Melissa’s forgeries, Rami’s dead-on Freddie Mercury and a cult classic re-imagined
I got ahead of myself last week when I wrote that the Vancouver Jewish Film Festival would be on by now. It starts next Wed., the 7th and looking through the program book a few films caught my eye. There’s one about Jewish soldiers in World War II, one about Sammy Davis Jr., another about Sam Spiegel , a key Hollywood producer a few decades ago, and happily The Cakemaker returns. I reviewed it back in Sept. It tells of a Berlin man who travels to Israel and strikes up a relationship with his lover’s widow. (Think about that for a second).
The festival will be at the 5th Avenue Theatre for a week, two days at the Rothstein Theatre and later for some extra screenings in West Vancouver and Port Moody. See http://www.vjff.org/ for details.
The Turkish and the Vancouver Asian Film Festivals are now on and these are the other new films in town.
Can You Ever Forgive Me: 4 stars
Bohemian Rhapsody: 3
Suspiria: 2 ½
This Mountain Life: 3 ½
Maria by Callas: 3 ½
Bel Canto: 2 ½
The Nutcracker and the Four Realms: --
Nobody’s Fool : --
CAN YOU EVER FORGIVE ME? How refreshing it is to see Melissa McCarthy in something other than the raunchy and loud comedies she’s become known for. This one is aimed at adults, not adolescents, and you know what? It is funnier than most of her others. It’s in a lower key and delivers chuckles rather than big laughs (although there are a few of them too) but it is wonderfully entertaining. That’s largely because her character is so well-written, full of anxieties and insecurities, feeling lonely but still feisty and finding ways to carry on.
It’s a true story. Lee Israel’s writing career has stalled; the New York publishing establishment won’t help her anymore and she can’t pay the rent. But she discovers there’s a collector’s market for original letters and notes by famous people. So, she forges some. Who’s to tell if that’s really Noel Coward’s signature or if Dorothy Parker really wrote those clever lines? Somebody will eventually, of course, but she managed to carry on the scam for over a year. It’s a delight to watch her develop her trade, dupe the dealers of ephemera and bring on an ally to help as best he can. He’s a gently cynical gay man and a sort of aimless bon vivant played by Richard E. Grant. They trade wit and biting commentary and consume a lot of liquor. They’re a great pair in a very amusing movie. (5th Avenue) 4 out of 5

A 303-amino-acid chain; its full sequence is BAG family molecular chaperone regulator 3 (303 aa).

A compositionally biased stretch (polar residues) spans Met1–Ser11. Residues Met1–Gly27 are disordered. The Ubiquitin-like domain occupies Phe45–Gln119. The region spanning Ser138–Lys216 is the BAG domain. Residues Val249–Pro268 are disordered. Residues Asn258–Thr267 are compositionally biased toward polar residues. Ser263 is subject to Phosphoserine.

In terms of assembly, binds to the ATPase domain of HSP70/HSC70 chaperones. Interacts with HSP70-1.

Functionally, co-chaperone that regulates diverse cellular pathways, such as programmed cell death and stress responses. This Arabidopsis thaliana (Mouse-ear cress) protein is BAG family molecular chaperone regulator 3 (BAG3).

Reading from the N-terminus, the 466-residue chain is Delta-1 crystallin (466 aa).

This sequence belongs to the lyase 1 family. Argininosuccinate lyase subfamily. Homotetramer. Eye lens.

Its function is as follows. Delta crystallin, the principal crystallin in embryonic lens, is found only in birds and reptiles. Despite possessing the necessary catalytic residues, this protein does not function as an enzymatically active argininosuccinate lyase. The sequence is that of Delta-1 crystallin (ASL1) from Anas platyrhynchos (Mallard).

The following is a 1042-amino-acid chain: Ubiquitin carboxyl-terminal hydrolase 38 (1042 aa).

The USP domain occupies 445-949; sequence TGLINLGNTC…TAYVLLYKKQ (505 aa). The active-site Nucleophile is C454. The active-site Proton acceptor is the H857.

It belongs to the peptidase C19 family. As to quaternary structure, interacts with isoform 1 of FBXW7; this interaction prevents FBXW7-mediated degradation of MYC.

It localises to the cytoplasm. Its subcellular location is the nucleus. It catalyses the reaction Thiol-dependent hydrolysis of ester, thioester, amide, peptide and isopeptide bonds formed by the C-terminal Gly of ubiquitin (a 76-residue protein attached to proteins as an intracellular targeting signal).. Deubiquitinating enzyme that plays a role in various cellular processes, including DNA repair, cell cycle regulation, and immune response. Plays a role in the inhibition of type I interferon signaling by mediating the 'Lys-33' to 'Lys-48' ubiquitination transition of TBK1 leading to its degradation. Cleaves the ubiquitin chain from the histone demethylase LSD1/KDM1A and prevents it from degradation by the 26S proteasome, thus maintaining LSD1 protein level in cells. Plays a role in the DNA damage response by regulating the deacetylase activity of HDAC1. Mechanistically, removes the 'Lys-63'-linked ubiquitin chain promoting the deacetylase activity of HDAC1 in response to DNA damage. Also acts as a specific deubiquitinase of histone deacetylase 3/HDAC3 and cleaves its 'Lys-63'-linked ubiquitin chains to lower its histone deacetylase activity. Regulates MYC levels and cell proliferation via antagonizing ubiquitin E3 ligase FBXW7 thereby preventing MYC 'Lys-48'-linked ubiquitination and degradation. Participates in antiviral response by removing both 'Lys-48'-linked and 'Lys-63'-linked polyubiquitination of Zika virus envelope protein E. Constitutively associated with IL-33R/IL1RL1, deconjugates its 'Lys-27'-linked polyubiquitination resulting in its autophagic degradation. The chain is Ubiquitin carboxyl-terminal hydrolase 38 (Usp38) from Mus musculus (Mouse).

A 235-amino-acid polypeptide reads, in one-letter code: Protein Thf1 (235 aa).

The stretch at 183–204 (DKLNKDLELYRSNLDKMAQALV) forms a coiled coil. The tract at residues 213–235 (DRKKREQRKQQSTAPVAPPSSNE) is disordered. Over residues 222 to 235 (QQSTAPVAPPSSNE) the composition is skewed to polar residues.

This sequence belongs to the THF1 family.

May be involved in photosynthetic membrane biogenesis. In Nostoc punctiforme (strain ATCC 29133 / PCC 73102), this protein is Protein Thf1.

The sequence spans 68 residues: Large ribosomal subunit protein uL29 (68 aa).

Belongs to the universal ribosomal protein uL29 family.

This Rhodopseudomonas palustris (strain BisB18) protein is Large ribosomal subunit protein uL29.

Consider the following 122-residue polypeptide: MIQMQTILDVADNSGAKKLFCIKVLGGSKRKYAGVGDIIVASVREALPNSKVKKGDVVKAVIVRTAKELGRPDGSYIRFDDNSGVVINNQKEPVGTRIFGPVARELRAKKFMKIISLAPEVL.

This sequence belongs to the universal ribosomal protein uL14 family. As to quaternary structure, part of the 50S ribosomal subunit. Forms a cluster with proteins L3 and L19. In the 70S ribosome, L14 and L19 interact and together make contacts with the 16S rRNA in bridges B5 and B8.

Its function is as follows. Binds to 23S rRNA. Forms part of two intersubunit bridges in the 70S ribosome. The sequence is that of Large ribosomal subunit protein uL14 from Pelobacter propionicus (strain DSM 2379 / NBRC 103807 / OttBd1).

BOHEMIAN RHAPSODY: Go for the music not the story. It’s not solidly factual anyway; it’s truncated, toned down. Key people are missing from it. Key events are shifted and you’d do better reading a book to get the real goods on Queen and their conflicted but charismatic lead singer, Freddie Mercury. But you’ll most assuredly have a good time watching, and listening, to the re-created performances in this film. Some, particularly the 1985 set at Live Aid, are close to thrilling. Bob Geldof, the organizer, reverted to his music critic role and proclaimed they were absolutely the best band out there. The film captures the euphoria perfectly and you’ll feel buoyant for some time after.